What is CMYK

CMYKDefinition:

CMYK

stands for Cyan (Cyan), Magenta(Magenta), Yellow(Yellow) and Key(Black). This is a subtractive color model used in color printing.

What is CMYK?

The CMYK is a fundamental subtractive color model in the world of printing. It is the evolution of an older and more traditional model, the RYB.

The name comes from the four main colors from which all the others are built. It consists of cyan, magenta, yellow and black.

It is considered a subtractive model because the mixture of the first three on a white background (cyan, yellow and magenta) results in the four of the main ones, black.

It is a concept that refers to the phenomenon of absorption of light from colors. It is a physical phenomenon, the light that reflects a surface that shows the color of this, being the rest of the color spectrum absorbed by it.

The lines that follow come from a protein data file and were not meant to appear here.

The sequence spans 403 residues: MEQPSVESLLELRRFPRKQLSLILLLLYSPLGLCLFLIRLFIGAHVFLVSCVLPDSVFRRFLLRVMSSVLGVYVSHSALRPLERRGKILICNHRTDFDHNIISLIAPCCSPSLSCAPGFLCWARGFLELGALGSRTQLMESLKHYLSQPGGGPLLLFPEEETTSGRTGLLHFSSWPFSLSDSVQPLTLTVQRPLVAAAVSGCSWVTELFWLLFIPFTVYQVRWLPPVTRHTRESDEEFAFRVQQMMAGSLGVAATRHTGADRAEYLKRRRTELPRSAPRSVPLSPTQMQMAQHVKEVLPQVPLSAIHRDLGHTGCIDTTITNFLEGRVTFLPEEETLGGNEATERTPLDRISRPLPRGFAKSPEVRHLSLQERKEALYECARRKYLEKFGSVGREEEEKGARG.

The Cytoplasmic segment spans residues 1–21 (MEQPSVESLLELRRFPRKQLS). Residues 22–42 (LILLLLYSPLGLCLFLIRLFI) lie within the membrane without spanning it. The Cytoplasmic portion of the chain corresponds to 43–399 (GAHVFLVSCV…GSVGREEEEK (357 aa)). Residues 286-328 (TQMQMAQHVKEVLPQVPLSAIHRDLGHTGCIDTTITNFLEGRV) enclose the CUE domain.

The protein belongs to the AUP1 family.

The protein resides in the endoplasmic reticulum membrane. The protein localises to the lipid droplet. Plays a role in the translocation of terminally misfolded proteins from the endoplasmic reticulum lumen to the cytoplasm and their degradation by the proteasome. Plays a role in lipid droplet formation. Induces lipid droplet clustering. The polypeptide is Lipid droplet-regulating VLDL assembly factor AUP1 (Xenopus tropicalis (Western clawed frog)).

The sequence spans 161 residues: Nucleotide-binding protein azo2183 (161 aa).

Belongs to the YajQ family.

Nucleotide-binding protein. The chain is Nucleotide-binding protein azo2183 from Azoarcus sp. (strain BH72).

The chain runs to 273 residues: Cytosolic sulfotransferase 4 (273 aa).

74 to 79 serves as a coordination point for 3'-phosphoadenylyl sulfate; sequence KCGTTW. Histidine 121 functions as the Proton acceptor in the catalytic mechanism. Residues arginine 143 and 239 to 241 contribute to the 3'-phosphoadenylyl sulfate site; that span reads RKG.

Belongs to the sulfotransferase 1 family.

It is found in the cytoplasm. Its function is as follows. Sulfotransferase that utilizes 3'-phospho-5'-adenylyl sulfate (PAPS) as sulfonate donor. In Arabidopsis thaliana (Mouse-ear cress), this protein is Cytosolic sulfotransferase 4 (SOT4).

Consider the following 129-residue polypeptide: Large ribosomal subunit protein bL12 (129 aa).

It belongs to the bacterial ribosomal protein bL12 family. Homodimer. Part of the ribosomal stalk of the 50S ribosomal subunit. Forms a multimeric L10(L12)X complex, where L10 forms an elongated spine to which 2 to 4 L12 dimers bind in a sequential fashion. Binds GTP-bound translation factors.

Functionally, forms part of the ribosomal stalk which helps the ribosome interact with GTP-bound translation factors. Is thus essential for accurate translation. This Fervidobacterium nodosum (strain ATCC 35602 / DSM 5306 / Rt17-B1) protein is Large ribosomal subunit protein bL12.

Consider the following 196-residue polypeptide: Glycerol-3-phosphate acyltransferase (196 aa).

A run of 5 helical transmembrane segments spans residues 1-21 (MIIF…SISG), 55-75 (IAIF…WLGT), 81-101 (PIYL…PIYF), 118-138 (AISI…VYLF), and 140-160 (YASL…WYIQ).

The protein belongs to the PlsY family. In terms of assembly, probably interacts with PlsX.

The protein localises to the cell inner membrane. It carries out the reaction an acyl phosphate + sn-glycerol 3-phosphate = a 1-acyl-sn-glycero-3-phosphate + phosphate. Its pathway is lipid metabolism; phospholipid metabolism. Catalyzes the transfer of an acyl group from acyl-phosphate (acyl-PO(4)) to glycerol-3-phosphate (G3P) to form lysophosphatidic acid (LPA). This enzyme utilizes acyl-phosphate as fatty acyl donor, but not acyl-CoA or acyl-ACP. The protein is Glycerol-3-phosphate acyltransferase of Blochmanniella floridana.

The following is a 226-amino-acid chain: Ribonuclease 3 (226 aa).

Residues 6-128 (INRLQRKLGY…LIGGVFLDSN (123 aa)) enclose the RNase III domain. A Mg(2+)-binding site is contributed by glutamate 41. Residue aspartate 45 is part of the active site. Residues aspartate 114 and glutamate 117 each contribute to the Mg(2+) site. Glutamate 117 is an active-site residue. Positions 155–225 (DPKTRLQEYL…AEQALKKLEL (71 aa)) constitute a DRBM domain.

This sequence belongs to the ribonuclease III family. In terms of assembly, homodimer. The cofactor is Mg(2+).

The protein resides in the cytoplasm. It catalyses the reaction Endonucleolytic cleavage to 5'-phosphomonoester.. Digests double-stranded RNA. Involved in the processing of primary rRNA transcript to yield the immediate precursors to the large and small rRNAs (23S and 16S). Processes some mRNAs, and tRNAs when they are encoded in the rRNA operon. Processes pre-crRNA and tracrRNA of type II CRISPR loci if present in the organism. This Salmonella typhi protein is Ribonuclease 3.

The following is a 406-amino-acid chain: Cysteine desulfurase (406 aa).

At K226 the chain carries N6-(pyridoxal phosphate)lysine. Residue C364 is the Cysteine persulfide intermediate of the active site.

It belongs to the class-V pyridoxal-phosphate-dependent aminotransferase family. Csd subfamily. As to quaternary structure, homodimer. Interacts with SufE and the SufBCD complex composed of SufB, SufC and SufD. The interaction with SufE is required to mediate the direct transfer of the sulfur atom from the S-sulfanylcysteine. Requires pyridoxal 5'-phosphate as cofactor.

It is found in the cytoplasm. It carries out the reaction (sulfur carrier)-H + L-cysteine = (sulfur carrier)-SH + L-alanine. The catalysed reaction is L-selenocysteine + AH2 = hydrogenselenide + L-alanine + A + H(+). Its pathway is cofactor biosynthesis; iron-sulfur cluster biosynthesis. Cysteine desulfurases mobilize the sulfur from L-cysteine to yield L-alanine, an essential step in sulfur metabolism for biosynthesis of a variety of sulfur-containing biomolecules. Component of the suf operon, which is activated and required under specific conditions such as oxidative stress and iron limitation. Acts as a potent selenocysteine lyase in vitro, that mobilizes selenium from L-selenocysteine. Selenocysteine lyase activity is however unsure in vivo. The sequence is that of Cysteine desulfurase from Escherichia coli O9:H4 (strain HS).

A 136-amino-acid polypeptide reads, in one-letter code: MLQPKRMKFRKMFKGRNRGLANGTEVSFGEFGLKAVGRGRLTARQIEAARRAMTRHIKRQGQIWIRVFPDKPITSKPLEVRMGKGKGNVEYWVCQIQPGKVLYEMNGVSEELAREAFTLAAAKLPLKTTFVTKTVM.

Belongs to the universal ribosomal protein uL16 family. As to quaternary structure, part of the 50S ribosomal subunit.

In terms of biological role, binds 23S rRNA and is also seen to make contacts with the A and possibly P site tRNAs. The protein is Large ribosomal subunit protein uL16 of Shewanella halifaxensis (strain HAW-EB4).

It is a term that we can find on a daily basis, both in printers and when buying an ink cartridge from a printer, retouching a photograph or even when designing an image with vector drawing.

Being a term of the most used, it is of fundamental knowledge on the part of the designers, as well as its correct use when determining the colors to be used in any design.

What is CMYK for?

CmYK is often used at the printing level. Companies and marketing agencies, mainly designers who must have a knowledge of the use of the color model, since it is the most used when giving color to the signs. It is the best system when it comes to indicating to companies how the poster form should be made, regardless of the purposes.

It is also used in the field of graphic design, even in design templates or conceptual images, to have quick access to the colors that are required when implementing a design, thanks also to the nomenclature of the codes for the colors.